Adams Ends Career By Changing Program

The progress in the Florida baseball program is perfectly exemplified through Josh Adams. It's no coincidence that the progression Kevin O'Sullivan has made with the Gators has come through the four years of the second baseman's career. It ended for him at TD Ameritrade Park last week, but his impact on the program will be felt for a long time.

As he sat at the podium in the bottom of the stadium last Tuesday night, trying to compose himself enough to share his memories of the program he invested four years into, the emotions all hit Adams at once. It lasted 25 seconds — nothing but silence.

You could see the wheels turning in his head. The memories flooded his mind. The road trips with the team, the long days of practice, early morning fall conditioning – it was all there. Composing all of those memories and emotions into one statement of reflection would be tough.

Instead of reflecting on what he accomplished in his career, and there are plenty of personal achievements Adams could have spoken about, he went in another direction. He could've reflected on helping the program to its first back-to-back College World Series appearances in history. He could've talked about what it meant to bring the program its first back-to-back conference titles in 30 years during his final two seasons in Gainesville.

He didn't want that. Adams focused immediately on the transition that he endured in Gainesville, but it was one that happened off the field.

"These coaches, they're the best coaches in the nation," said Adams, eyes red and the bill of his hat pulled down lower than usual. "As a player, they help you grow. I think they help you grow even more as a person."

On the field, the year-to-year progression of Florida baseball started the first year he joined the team.

In the fall of his freshman year, Adams hit the ball too well for the coaches to keep him out of the lineup. He was plugged into center field for the opening weekend because Matt den Dekker was suspended. He hit his way into the lineup, playing the corner outfield spots and second base when den Dekker returned and ending the season as the third baseman.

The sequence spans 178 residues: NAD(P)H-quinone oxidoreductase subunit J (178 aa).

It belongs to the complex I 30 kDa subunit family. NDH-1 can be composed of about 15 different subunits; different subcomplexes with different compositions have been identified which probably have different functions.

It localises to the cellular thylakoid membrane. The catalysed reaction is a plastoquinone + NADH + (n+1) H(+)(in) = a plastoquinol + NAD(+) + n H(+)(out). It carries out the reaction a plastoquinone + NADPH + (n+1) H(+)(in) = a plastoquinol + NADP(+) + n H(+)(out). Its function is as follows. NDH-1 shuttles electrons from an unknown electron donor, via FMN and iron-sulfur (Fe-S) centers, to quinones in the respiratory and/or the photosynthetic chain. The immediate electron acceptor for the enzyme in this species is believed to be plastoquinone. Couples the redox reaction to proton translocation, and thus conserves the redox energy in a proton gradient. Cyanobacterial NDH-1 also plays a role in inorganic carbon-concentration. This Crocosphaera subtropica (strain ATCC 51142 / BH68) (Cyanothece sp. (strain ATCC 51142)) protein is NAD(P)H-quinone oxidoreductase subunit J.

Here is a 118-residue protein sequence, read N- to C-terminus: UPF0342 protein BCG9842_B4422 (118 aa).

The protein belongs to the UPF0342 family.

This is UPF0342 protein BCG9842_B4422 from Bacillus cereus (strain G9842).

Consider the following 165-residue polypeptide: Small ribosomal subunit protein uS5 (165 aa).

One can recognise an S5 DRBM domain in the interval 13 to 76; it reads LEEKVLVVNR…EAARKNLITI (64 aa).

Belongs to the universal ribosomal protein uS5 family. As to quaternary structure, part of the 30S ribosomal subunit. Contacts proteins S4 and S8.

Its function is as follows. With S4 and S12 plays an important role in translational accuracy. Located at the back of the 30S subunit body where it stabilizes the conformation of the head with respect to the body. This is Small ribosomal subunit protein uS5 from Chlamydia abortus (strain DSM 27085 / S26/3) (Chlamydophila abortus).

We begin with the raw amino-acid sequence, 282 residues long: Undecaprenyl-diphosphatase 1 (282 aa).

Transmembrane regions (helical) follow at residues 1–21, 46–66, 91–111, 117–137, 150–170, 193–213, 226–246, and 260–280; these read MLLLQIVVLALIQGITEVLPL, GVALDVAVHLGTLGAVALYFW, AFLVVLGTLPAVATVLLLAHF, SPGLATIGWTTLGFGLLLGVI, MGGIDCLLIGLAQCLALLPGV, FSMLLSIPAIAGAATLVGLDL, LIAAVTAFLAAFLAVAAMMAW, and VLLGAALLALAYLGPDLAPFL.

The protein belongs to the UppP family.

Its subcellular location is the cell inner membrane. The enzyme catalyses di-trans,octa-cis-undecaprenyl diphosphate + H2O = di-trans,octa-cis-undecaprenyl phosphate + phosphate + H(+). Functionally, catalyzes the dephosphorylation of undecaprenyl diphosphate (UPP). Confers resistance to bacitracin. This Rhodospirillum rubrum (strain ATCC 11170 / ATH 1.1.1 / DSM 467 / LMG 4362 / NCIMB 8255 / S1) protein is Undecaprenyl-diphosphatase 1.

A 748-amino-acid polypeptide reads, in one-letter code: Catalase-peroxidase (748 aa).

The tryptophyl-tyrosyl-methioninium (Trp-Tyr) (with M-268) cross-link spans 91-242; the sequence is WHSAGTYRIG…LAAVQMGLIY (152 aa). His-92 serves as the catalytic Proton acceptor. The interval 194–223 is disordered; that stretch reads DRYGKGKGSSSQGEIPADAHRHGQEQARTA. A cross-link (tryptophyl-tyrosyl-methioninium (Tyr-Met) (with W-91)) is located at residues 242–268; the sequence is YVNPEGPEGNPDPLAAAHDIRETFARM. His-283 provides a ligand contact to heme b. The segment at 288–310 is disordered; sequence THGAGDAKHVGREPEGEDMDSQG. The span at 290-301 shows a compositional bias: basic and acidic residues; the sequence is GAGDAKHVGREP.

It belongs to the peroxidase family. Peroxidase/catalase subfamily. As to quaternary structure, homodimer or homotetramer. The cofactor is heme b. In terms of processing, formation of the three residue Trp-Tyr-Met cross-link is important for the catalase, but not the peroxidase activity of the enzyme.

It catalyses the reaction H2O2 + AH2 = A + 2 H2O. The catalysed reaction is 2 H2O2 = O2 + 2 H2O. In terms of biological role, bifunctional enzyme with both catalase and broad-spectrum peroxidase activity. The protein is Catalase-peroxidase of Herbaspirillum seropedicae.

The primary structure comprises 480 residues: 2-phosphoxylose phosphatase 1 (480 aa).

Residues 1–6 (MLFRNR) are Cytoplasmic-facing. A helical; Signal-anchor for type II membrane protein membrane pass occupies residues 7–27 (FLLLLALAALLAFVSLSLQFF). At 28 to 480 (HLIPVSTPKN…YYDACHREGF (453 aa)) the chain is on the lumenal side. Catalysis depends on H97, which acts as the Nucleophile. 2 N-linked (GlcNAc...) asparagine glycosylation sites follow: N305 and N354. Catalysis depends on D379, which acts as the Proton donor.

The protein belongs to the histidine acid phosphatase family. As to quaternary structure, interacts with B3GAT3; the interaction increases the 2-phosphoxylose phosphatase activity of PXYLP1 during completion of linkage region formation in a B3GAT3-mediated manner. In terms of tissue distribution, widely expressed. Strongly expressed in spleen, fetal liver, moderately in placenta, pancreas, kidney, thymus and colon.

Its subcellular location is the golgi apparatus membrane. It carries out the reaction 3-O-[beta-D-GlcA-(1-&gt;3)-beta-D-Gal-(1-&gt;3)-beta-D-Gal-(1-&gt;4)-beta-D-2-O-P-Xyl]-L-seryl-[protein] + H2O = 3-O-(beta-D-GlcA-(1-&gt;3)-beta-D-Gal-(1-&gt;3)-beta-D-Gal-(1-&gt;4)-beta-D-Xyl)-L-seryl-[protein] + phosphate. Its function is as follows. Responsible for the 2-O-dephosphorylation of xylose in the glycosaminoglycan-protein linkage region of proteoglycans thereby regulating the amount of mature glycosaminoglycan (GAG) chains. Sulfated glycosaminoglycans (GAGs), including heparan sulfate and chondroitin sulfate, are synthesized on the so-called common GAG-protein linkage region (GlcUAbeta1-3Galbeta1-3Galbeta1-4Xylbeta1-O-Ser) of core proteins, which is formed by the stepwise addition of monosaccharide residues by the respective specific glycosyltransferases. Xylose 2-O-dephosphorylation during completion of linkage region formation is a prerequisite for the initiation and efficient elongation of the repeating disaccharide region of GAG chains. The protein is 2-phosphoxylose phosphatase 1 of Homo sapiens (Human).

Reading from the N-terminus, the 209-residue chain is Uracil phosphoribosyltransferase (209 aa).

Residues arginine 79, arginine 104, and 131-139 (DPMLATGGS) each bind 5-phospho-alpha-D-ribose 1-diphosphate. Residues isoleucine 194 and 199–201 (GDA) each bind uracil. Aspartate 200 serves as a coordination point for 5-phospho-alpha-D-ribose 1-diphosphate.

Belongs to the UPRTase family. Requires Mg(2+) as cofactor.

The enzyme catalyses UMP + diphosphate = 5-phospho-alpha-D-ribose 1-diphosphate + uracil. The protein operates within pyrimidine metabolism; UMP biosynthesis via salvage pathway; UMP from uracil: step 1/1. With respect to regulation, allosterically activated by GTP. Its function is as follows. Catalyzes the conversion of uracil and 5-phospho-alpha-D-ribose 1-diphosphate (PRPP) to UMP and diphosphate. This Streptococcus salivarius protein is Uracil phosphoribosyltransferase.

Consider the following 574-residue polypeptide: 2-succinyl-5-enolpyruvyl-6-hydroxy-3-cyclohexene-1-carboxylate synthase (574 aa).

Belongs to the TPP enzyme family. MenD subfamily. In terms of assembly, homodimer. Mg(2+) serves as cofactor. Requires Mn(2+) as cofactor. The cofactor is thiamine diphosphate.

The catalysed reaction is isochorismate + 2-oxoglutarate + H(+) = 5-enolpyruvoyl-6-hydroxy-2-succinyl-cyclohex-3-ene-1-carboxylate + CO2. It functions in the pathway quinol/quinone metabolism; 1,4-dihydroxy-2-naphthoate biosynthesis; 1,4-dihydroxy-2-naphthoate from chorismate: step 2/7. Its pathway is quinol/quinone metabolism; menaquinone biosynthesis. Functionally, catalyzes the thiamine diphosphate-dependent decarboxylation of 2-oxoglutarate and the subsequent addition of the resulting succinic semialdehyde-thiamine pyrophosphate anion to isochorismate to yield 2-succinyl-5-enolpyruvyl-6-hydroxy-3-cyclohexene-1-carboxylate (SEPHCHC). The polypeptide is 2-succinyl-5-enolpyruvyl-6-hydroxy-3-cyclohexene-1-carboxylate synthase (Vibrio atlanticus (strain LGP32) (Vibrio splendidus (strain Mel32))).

After his sophomore season, Adams was the first Florida player to earn back-to-back first-team All-SEC selections since Brad Wilkerson in 1997-98.

He struggled as a junior before bouncing back and earning second-team All-SEC honors during his senior campaign.

As Adams matured as a leader on the team, the product on the field for the Gators improved, too. The team moved from NCAA Regionals in his freshman year before advancing and hosting Super Regionals when Adams was a sophomore. The team improved to a College World Series appearance in his junior year before making it to the championship series in his senior season. Adams also leaves Gainesville with the school record for games played.

His bat will be missed, hitting anywhere from second to ninth in the Florida lineup during his career. It's the glove that might leave the biggest hole. He made just six errors in 352 chances this season, but there was always a flare for the dramatic. He made the bare handed play into an art, even timing a play on a ball up the middle where Adams would flip the ball with his glove to shortstop Nolan Fontana, whose momentum was heading towards first base.

The Gators will try to find a player who can come closest to matching Adams' production, but it'll be hard in the first year after his departure. In an era of college baseball where second basemen have become strong defenders and weak hitters, Adams set the bar high in Gainesville, the SEC and even the country.

He won't be wearing orange and blue on the field when opening day roles around in 2012, but his heart will still be at McKethan Stadium. It doesn't sound like that will ever change.

"For us seniors who are leaving, it's one of those things, we're all going to be coming back," Adams said. "At some point in our life, we're going to come back and going to look back on (our careers)."

After the final game of his Florida career wasn't the time to look back on everything he accomplished in Gainesville, but when he does, Adams won't find anything to be disappointed about.

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